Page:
Will Fisher to his mother
Head Quarters Provost Guard, Bridgeport, Alabama
November 20, 1863

Dear Mother,

Before I hardly know it another week has flown past & I expect you will be ready to hear from me again by this time, so as I am favorably situated today, (or night I should say) I will do a little in that line.
I am on provost guard down by the railroad about 30 rods from camp. My business is to guard about 40 prisoners, also to patrol the place and see that those staying here have passes & proper authority & in short, I run the town, & what is more, the most reliable sergeant out of about a dozen which go on duty every morning is picked out for this post. Ahem!
About 20 of the prisoners are Rebel deserters, the rest are in for various charges such as stealing government property. Let me say here that our regt., is guarding here daily more stores than you could pile in Uncle Zina’s meadow & Gen. Hooker, before he left here, placed this particular regt. here as being the most reliable regt. in his command, so, in order to remain here & in his esteem, we are very strict, arrest every man stealing & put them in under guard to await trial.
Some of the prisoners are caught here while their regts. are at Chattanooga or some other place. These “shysters” also “go in” so, take it all together, we have a very interesting lot of them. They have to be guarded to the sink, for wood & water. Call the roll three times a day. Today I had to arrest some half a dozen squads of gamblers who were loitering about the place. This is a very prevalent evil in the army.
It is now about 11 o’clock at night & raining quite hard, but I am in the large “provos” business office, nice, warm & dry & it is the first time I have written on a table in a good while. It seems quite awkward to me. I had no paper down here & picked this up here on the table which accounts for the variety. It is quite a task to sit here all night, more so than it used to be to home when I was out to some “shindig,” so writing & reading are & will be very pleasant pass times these long winter nights if we only stay here to enjoy it.
Since I last wrote, I have got a splendid “shanty” built & a very nice fire place in it. The cost of the latter was one dollar which was very profitably spent.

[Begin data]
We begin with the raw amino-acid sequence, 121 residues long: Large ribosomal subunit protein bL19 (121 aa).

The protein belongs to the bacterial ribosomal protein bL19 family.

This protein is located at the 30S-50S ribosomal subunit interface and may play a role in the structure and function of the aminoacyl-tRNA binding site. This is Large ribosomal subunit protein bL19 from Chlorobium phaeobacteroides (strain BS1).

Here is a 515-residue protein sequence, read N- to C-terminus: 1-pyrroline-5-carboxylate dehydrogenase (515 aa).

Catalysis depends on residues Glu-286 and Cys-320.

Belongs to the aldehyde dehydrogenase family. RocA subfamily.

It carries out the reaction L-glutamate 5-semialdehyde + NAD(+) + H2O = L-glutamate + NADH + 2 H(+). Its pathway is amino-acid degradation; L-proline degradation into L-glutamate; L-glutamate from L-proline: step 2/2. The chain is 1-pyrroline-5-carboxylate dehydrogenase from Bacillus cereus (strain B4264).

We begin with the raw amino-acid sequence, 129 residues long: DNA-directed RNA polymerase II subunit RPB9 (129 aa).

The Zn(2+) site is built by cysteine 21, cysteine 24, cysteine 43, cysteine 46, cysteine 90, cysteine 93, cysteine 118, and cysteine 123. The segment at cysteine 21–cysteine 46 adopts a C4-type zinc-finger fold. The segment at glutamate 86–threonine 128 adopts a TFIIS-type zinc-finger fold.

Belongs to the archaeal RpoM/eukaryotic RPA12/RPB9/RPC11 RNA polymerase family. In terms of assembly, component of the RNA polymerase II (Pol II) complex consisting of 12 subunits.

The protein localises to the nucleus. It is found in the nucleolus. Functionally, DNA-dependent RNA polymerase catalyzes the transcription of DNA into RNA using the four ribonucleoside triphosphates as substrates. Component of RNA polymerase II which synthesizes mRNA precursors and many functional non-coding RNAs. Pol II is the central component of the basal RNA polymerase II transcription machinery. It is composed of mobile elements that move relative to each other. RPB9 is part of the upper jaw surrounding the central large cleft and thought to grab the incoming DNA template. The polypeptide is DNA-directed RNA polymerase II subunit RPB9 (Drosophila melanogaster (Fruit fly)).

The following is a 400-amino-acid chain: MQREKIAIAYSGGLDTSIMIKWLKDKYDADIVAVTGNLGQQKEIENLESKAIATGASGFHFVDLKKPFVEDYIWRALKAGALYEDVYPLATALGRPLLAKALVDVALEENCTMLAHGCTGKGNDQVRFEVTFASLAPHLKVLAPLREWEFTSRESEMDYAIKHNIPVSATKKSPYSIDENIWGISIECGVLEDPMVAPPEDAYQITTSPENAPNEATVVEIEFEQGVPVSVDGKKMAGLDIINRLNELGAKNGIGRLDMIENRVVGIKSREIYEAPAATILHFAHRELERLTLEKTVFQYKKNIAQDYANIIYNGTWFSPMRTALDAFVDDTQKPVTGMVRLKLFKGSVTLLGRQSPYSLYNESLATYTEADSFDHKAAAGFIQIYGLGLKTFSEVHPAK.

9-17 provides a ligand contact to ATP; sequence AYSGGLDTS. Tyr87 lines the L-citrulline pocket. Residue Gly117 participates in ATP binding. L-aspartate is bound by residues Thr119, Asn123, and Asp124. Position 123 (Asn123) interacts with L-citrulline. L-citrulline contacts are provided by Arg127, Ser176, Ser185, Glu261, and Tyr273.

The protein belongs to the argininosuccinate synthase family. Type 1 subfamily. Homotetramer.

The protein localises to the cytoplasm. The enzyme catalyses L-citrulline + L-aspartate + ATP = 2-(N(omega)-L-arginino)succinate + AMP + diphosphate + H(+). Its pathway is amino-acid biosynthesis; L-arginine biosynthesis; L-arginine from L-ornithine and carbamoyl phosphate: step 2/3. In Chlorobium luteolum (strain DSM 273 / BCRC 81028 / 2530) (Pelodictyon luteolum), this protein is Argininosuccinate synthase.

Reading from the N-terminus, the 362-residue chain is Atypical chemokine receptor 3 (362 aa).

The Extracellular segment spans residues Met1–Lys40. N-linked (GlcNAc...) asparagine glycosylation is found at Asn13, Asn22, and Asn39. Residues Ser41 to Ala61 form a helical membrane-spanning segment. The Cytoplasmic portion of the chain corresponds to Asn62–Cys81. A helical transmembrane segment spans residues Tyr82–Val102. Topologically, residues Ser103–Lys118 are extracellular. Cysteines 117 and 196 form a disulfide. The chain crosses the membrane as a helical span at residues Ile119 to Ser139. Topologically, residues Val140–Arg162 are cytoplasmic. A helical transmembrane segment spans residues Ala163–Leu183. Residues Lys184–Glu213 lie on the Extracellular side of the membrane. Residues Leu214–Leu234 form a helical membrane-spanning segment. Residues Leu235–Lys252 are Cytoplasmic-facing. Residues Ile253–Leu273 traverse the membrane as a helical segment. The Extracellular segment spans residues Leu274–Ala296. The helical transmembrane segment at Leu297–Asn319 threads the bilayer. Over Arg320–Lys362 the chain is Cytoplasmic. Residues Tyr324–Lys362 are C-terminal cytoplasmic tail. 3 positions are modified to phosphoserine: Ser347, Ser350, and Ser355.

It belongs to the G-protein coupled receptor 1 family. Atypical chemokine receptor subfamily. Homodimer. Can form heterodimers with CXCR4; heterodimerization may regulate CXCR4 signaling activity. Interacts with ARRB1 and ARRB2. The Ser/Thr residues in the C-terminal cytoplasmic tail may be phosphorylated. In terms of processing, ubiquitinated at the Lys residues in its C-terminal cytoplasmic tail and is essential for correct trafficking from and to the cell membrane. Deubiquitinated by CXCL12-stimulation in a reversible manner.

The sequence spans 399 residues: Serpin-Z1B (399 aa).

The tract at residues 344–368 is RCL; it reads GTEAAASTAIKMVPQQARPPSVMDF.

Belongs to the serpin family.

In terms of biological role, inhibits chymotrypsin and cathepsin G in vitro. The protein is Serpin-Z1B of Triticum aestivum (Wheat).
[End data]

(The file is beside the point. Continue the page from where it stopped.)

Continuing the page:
We have also been paid again, two months pay, but I am sorry to say the clothing had to come out of this payment which was $16.00. You see the soldier is allowed $42 per annum for clothing and the first year he will invariably use more then the second or third because he has to have a full suit to start on &, until he learns, his eyes are bigger than his strength about carrying them, and, to obviate this difficulty, they most always (especially where the soldier has a bounty due him at the expiration of his time) allow the account to run along so that by economizing he can make up the second year what he loses the first. But this did not seem to be the order of things for us. I guess it was because we had such large bills they were afraid of us. The paymaster said we had the largest bills of any regt. he ever saw. There was some six or seven who had bills amounting to $120 and $135 but myself & the majority of the company bills were about $75, and we had all we lost at Chancellorsville allowed to us besides. There are several who did not draw any pay this time & won’t for four months to come. There were three who are uncommon easy on clothes and did not over reach their bounds. These were Theodore Derby, L. S. Skinner, & John Larmon. There were no two who received the same amount. There were some who had a few cents due & other from $1.00 to $10. Your son received $8.00 and some cents &, I think I have learned how to use money a little better than I used to, and I think I had better keep this by me for the present & see whether I need it or not.